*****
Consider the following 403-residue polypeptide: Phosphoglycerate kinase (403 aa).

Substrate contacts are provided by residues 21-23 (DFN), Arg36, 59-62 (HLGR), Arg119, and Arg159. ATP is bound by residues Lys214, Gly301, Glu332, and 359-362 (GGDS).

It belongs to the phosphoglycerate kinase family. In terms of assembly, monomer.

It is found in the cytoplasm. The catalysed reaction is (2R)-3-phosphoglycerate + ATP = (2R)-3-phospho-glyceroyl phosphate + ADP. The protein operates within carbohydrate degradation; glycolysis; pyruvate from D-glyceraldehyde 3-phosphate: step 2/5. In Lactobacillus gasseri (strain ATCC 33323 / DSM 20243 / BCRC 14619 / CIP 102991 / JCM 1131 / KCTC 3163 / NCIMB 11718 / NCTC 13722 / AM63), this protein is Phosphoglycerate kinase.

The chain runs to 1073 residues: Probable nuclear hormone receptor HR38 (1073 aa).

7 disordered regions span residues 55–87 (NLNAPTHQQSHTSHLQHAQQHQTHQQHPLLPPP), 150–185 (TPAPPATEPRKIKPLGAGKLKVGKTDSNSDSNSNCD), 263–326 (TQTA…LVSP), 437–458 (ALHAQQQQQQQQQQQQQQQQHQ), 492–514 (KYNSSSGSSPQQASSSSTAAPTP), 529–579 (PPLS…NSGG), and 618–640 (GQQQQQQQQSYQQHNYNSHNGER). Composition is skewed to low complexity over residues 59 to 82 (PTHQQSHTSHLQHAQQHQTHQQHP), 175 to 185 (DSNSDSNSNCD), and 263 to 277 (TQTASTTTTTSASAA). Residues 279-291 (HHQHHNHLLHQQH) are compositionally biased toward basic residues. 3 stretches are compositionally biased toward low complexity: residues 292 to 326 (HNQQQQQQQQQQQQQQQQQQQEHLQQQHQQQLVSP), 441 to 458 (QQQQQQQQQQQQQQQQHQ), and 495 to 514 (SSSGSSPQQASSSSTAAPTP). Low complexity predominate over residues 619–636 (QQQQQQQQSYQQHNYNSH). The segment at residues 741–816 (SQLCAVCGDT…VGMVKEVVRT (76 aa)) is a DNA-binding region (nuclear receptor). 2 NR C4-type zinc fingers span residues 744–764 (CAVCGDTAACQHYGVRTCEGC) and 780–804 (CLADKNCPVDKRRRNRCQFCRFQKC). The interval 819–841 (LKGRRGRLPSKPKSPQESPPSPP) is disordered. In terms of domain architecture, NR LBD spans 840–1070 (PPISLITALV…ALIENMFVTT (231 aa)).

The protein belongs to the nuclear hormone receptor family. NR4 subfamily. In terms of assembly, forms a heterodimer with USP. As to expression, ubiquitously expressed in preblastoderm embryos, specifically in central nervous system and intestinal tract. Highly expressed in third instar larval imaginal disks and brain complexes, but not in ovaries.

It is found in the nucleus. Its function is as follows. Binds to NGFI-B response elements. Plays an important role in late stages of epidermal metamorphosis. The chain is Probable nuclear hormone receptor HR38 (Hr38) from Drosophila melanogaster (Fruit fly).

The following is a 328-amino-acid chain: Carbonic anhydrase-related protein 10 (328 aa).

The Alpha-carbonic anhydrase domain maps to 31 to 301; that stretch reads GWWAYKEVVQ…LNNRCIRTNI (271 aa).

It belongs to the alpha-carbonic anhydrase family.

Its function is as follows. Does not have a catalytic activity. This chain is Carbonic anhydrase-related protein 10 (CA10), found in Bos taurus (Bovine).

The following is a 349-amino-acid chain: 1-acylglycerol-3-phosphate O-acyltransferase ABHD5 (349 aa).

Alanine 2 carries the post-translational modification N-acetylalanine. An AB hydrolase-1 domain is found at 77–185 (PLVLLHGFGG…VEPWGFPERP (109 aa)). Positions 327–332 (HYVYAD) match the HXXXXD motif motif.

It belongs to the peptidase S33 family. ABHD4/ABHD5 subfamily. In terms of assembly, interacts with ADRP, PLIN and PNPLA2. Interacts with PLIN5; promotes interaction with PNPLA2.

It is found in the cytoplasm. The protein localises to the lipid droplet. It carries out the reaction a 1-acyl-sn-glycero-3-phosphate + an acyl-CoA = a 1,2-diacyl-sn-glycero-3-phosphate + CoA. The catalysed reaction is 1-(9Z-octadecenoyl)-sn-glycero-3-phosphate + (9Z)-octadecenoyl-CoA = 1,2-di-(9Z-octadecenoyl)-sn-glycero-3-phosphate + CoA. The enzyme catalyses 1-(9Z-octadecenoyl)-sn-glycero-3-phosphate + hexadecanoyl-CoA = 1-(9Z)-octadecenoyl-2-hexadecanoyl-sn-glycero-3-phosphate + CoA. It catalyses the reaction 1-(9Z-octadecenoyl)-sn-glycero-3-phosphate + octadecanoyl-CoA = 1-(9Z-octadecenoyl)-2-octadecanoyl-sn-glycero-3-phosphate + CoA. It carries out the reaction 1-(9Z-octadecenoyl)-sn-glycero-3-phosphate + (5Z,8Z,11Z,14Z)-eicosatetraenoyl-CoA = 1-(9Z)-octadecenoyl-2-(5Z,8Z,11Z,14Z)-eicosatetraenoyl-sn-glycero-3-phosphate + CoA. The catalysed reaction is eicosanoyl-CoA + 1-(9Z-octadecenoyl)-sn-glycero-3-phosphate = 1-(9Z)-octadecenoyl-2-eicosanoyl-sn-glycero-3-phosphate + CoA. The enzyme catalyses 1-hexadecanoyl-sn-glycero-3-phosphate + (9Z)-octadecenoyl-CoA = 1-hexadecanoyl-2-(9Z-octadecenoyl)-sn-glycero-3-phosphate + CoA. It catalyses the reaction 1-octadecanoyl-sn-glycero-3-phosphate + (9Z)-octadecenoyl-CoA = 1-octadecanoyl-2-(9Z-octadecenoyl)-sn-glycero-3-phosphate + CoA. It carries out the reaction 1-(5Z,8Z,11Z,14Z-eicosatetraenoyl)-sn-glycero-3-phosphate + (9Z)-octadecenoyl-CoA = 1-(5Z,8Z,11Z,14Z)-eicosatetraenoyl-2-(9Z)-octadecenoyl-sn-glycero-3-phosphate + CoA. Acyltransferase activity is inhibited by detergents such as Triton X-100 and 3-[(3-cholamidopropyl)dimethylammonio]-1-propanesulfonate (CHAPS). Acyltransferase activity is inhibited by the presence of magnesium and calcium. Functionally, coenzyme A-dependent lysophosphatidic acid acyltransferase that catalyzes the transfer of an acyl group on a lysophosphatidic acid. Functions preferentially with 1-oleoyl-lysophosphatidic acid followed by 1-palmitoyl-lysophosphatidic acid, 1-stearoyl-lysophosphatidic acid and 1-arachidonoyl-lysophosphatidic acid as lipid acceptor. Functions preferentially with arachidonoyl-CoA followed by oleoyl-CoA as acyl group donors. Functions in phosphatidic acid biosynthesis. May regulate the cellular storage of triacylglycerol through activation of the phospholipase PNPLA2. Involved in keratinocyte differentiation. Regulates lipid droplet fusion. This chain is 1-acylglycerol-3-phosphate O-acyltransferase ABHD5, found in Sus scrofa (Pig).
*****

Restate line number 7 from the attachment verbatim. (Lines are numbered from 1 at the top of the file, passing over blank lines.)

The protein belongs to the nuclear hormone receptor family. NR4 subfamily. In terms of assembly, forms a heterodimer with USP. As to expression, ubiquitously expressed in preblastoderm embryos, specifically in central nervous system and intestinal tract. Highly expressed in third instar larval imaginal disks and brain complexes, but not in ovaries.